Perhaps we cannot see it because we are living it, just as anybody who dressed like Molly Ringwald in the 80s couldn’t see that side ponytails, scrunchies and denim jackets were fads. It may be the fault of historians and the popular memory makers who like neatly to sew the outliers into overriding themes and trends to simplify the work of remembrance. They have caused us to expect clean breaks and periods of time that come with labels like “baroque” or “pre-modern” or “inter-war,” with all the pieces fitting together logically and with teleological paths. And periodization in history can never happen until there is a general acceptance that an age has concluded, so perhaps we are just in limbo, in the midst of an era.

But I suspect it is greater than that. The last twenty years have seen an explosion of individuality in every facet of life, and widespread access to the Internet has only hastened the splintering, as there is no need to subscribe to a prevailing trend in order to be successful. With the end of the Cold War, perhaps the greatest organizing principle of the “post-war era,” countries that had previously existed (on the international stage) as part of blocs now had the ability to act independently and assert their uniqueness. And while governments before 1989 could ascribe actions to the Cold War while it was occurring, now they find new motives and rationales for their policies, with no overriding global aim. With the failed communist experiments in the East, we also seem to have shaken the hold of Marxism as an intellectual prism through which we organize world events, but no broad new ideology has emerged to replace it. Academics have instead been forced to try (and sometimes reject) all the “post-” movements, like postmodernism, postfeminism, and postcolonialism.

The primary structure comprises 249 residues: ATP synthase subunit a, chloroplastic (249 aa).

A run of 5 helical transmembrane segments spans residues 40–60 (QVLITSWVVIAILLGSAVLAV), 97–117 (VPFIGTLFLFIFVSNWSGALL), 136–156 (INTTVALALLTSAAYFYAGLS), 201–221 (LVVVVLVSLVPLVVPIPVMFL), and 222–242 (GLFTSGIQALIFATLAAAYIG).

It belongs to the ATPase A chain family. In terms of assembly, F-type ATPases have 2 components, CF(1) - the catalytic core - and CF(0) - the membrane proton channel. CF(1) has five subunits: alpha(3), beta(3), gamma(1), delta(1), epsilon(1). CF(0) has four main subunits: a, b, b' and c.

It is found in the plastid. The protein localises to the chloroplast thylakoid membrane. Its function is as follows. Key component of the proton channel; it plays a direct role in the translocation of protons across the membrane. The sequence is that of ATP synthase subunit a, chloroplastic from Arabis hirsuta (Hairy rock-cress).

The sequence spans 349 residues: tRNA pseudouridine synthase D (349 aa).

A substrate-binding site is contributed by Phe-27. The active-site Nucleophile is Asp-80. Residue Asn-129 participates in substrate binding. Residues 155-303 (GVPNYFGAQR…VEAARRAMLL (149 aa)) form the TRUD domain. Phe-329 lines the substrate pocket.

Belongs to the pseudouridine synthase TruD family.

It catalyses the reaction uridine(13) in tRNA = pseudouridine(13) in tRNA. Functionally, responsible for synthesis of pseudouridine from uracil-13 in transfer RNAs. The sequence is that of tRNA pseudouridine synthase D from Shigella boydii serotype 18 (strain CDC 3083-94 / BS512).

These are theories that emphasize relativity, and downplay the influence of one idea, nation, or movement. There is a call for new nation- and event-specific timelines, and a recognition that there are few globally accepted eras, as each country has its own significant dates and events. Thus, the broadly-defined “imperial age” to a British historian could range from the sixteenth century through the 1960s or even today (as is often the case), while the “imperial age” for one of its colonies, like Northern Rhodesia/Zambia, would range from the arrival of David Livingstone in 1855 to independence in 1964.

It seems then that the overriding ideology of today might be that there is no overriding ideology. Is this a temporary blip, or a trend toward ever-increasing factionalization? What would a modern Big Idea even look like? What do you think will be the next big movement? Are we already seeing the roots of it? Post your thoughts!

MARGINALIA:

I thought I’d include some pictorial references to the architecture I was talking about, which spawned the idea behind this post…

Art Deco Architecture

Art Deco Architecture in Chicago

All photos courtesy of the lovely and talented Alice Zhao.

Modern Architecture in Chicago

Mies Van der Rohe and the Trump Tower - no overriding themes!